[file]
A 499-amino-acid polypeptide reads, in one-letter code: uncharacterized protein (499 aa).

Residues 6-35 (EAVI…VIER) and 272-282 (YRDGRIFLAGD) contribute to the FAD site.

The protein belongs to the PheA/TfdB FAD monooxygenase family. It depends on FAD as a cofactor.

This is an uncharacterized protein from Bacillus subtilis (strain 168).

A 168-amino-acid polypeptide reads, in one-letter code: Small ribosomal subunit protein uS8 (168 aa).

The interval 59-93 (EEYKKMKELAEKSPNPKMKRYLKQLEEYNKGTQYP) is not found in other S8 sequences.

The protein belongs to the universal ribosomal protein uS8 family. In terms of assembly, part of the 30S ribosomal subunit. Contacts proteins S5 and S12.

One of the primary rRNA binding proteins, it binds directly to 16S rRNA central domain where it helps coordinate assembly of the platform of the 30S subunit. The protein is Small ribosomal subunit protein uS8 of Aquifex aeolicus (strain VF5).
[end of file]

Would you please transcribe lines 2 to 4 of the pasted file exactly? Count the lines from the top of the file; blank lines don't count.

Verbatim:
Residues 6-35 (EAVI…VIER) and 272-282 (YRDGRIFLAGD) contribute to the FAD site.

The protein belongs to the PheA/TfdB FAD monooxygenase family. It depends on FAD as a cofactor.

This is an uncharacterized protein from Bacillus subtilis (strain 168).